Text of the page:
Yodasnews Review: Concept Han Solo (McQuarrie Signature Series)
Review and Photography by Jeffrey A. Gouse (SithLord0498)
Review Date: January 25, 2008
Ah, it feels good to be back!!!
It has been quite some time since we all huddled around the computer with our refreshing cups of Aunt Beru’s famous blue milk and dissected some Star Wars collectibles. I’ve spent these past few months on sabbatical wherein I spent many hours and sleepless nights studying various schools of thought on quantitative analysis, production processes of Asian toy factories, and volumes of reference materials spanning the past thirty years of Star Wars. Why? So that I can bring you, my fellow Yodasnews readers, the best reviews possible!!!
Hmmm…not buying that, are you?
OK, you got me. I bought a 360 Elite with Xbox Live back in November, and I’ve finally managed to pry my sorry butt off of Halo 3 and Call of Duty 4 long enough to see daylight again. Throw in an HD satellite, a blossoming Blu-Ray library, and two part-time jobs into that mix, and it’s no surprise I haven’t been writing as much. Please accept my apologies for the long vacation.
But we’re in 2008 now, and it’s the start of a new year’s worth of product reviews. This year, expect to see product reviews that will branch out beyond the traditional action figures and Sideshow 1/6 scale line. This will (hopefully) be a year of variety in this section.
Alas, the start of a new year does mean wrapping up the loose ends of the previous year, so let’s get to it. Today, we will look at the penultimate entry in 2007’s McQuarrie Signature Series: Concept Han Solo.
Don’t worry…my review of the McQuarrie Rebel Trooper is coming up soon, so there will be reviews for every McQuarrie concept figure in our archives.
PORTRAIT: Excellent (Bordering on Above Average)
While the Hasbro team neglected to fully adhere to the leaner, more elongated head found in the concept art, the portrait clearly stays true to the source material by looking just like George Lucas.
Yep. That’s right. One look at either the figure or concept art will unequivocally show the inspiration for McQuarrie’s renderings of Han Solo. In essence, Concept Han is our fourth George Lucas action figure from Hasbro (Jorg Sacul, the Lucas Stormtrooper, and Baron Papanoida being the first three).
Bearing that in mind, the portrait is of exceptional quality. The standout component here is the fullness and three-dimensionality of Solo’s hair. Large tufts sweep in multiple directions as natural hair would, and the multi-tonal paint applications complement this illusion by providing definition and additional depth to the sculpting. Solo’s beard and moustache, while not as detailed as the hair, are cleanly painted and add to the quality of the piece. The eyes are painted straight with no distracting laziness in either one, and the creases and bone structure resemble the source material—if not quite as slender. Oddly enough, the neck adheres closer to the leaner look in the painting, which makes the profile view look awkward to some degree. Lastly, the overall facial expression works very well. It is determined, stern, heroic, and battle weary all in one. It is a difficult feat to accomplish, but Hasbro’s sculpting team managed to pull it off in this case.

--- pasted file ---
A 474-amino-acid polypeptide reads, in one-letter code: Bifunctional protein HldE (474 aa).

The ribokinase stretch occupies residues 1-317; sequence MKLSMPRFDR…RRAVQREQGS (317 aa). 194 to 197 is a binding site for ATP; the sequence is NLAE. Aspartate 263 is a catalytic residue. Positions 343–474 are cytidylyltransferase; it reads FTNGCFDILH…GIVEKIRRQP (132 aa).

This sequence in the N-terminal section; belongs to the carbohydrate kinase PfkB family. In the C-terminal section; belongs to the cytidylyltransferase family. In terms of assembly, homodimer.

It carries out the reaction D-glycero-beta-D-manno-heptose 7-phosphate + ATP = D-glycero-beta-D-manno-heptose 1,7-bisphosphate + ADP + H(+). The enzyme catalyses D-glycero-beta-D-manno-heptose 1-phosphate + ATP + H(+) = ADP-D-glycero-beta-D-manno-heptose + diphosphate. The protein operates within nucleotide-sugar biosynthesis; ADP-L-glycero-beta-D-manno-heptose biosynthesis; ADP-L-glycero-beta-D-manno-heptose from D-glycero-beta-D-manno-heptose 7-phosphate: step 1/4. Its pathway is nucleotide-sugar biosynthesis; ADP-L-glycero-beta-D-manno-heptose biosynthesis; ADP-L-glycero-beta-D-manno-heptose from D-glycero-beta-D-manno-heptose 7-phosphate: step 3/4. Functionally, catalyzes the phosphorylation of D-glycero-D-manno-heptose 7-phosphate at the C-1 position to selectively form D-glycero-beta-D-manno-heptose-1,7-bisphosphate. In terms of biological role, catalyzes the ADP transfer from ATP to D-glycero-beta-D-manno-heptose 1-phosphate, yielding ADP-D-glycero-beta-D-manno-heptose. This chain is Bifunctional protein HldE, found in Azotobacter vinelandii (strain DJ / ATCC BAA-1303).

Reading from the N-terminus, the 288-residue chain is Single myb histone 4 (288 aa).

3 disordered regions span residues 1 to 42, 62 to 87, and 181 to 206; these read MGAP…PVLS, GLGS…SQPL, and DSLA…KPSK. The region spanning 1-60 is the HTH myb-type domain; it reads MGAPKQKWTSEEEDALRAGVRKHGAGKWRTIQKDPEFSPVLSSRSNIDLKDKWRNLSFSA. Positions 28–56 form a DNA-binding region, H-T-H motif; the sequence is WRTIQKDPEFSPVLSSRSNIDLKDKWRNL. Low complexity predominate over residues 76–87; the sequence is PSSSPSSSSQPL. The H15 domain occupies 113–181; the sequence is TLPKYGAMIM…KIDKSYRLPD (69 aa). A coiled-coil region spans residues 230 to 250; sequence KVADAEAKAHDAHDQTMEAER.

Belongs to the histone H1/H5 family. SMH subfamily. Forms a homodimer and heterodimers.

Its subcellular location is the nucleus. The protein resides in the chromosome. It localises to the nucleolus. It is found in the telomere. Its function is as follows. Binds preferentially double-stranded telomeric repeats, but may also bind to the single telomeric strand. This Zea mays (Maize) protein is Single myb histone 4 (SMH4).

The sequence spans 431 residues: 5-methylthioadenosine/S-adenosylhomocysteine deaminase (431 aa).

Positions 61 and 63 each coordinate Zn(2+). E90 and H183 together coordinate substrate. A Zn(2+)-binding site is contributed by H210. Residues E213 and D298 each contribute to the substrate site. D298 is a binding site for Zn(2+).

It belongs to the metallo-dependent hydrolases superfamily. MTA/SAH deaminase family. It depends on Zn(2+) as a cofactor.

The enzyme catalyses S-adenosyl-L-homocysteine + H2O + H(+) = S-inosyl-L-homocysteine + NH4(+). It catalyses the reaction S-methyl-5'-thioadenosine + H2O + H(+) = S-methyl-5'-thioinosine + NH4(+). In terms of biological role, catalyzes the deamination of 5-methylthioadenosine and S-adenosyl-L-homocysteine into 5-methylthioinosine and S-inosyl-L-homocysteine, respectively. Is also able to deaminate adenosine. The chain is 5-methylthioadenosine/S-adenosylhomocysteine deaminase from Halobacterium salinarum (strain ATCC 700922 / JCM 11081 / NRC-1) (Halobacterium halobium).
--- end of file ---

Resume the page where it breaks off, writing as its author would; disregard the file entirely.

The only real shortcoming here is the paint used for the skin tones because the skin has a purplish hue to it. In fact, “ashen” would be a better description. However, this may be primarily an optical illusion due to the overwhelming amount of purple in the costume.
Overall, though, this is the best of the human portraits in the McQuarrie concept series as well as the best “Lucas” portrait thus far.
As with the portrait, the execution of Concept Solo’s uniform is undoubtedly the best of the entire McQuarrie Signature Series. In fact, it ranks in the upper percentile of costume sculpting for the modern Hasbro era in general. Kneepads, pouches, harnesses, ammo clips…all have been diligently rendered, and one can almost imagine the sculptors treated each piece as its own final product. The majority of the sculpting is very shallow and subtle, which imparts a wide variety of texture to the outfit. Additionally, both of these facets lend greater authenticity to the piece. The paint is cleanly applied, and this is most noticeable in the silver buckles (of which there are plenty). The boots and gloves have realistically sculpted creases and wrinkles and convey the illusion of flesh and bone inside them. The belt is also well done in terms of sculpting and painting, and the clip for the lightsaber hilt is highly effective and secure.
Words and pictures, quite honestly, cannot convey the stellar work Hasbro achieved on this uniform.
REMOVABLE CAPE AND HARNESS: Excellent (Slightly bordering on Above Average)